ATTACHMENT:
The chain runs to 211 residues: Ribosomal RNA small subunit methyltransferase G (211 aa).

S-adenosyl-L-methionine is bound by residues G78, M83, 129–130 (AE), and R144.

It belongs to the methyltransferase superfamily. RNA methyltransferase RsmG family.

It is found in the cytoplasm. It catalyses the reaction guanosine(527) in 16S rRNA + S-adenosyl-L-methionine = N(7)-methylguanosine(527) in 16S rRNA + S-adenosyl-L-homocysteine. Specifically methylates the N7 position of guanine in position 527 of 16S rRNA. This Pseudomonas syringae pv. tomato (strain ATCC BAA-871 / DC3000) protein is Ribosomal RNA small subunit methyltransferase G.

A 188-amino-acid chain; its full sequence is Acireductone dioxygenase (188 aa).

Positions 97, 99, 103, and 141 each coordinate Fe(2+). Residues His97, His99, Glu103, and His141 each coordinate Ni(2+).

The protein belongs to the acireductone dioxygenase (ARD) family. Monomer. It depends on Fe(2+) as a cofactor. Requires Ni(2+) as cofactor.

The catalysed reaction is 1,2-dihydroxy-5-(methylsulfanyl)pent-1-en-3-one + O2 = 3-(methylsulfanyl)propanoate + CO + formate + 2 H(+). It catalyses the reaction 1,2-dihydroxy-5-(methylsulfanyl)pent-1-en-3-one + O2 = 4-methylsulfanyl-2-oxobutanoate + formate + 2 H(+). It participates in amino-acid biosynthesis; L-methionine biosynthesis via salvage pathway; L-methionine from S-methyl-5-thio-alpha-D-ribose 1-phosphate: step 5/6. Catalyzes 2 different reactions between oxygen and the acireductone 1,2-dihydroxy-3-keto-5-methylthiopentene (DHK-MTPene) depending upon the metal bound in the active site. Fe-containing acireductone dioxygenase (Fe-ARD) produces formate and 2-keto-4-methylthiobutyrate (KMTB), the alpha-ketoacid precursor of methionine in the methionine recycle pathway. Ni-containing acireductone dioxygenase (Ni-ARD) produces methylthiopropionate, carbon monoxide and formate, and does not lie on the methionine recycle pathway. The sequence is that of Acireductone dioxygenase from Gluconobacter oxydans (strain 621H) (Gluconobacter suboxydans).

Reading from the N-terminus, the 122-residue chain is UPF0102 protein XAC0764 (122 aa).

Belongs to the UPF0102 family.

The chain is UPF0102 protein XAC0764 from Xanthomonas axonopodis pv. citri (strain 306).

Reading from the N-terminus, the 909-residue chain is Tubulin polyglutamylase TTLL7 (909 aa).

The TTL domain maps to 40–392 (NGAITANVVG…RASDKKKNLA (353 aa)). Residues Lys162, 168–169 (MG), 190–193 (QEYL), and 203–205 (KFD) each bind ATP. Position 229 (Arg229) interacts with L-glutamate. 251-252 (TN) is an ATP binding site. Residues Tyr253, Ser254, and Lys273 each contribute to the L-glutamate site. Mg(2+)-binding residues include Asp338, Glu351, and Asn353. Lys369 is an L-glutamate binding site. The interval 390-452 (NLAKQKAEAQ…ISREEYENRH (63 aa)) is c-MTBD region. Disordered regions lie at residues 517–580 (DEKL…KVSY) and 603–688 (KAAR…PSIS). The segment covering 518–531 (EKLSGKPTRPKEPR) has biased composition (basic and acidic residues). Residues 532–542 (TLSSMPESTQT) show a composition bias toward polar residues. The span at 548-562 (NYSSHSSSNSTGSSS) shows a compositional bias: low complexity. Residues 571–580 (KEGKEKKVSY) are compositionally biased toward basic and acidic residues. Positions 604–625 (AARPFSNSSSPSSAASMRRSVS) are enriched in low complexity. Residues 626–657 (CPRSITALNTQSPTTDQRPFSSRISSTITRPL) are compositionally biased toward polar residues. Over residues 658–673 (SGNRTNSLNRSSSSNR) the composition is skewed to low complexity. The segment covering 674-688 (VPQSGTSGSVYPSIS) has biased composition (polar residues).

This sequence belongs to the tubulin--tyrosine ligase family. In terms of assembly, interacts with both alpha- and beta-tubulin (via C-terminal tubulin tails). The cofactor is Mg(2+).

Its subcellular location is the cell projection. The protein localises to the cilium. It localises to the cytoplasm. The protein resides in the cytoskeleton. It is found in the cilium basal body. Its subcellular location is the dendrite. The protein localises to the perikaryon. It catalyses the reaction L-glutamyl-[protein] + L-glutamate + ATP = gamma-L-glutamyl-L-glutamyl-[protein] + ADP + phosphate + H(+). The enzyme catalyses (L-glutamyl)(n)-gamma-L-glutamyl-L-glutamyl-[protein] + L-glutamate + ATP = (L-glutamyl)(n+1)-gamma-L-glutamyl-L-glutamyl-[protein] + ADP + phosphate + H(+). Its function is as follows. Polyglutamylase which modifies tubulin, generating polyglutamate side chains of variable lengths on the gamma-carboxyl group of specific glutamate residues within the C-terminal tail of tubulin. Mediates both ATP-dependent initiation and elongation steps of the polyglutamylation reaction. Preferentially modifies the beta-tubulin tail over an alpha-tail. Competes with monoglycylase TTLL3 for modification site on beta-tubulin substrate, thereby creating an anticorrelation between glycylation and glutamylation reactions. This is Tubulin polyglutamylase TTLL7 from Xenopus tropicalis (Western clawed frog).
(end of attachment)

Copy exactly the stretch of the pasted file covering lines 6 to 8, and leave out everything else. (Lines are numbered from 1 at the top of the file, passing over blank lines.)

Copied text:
Positions 97, 99, 103, and 141 each coordinate Fe(2+). Residues His97, His99, Glu103, and His141 each coordinate Ni(2+).

The protein belongs to the acireductone dioxygenase (ARD) family. Monomer. It depends on Fe(2+) as a cofactor. Requires Ni(2+) as cofactor.

The catalysed reaction is 1,2-dihydroxy-5-(methylsulfanyl)pent-1-en-3-one + O2 = 3-(methylsulfanyl)propanoate + CO + formate + 2 H(+). It catalyses the reaction 1,2-dihydroxy-5-(methylsulfanyl)pent-1-en-3-one + O2 = 4-methylsulfanyl-2-oxobutanoate + formate + 2 H(+). It participates in amino-acid biosynthesis; L-methionine biosynthesis via salvage pathway; L-methionine from S-methyl-5-thio-alpha-D-ribose 1-phosphate: step 5/6. Catalyzes 2 different reactions between oxygen and the acireductone 1,2-dihydroxy-3-keto-5-methylthiopentene (DHK-MTPene) depending upon the metal bound in the active site. Fe-containing acireductone dioxygenase (Fe-ARD) produces formate and 2-keto-4-methylthiobutyrate (KMTB), the alpha-ketoacid precursor of methionine in the methionine recycle pathway. Ni-containing acireductone dioxygenase (Ni-ARD) produces methylthiopropionate, carbon monoxide and formate, and does not lie on the methionine recycle pathway. The sequence is that of Acireductone dioxygenase from Gluconobacter oxydans (strain 621H) (Gluconobacter suboxydans).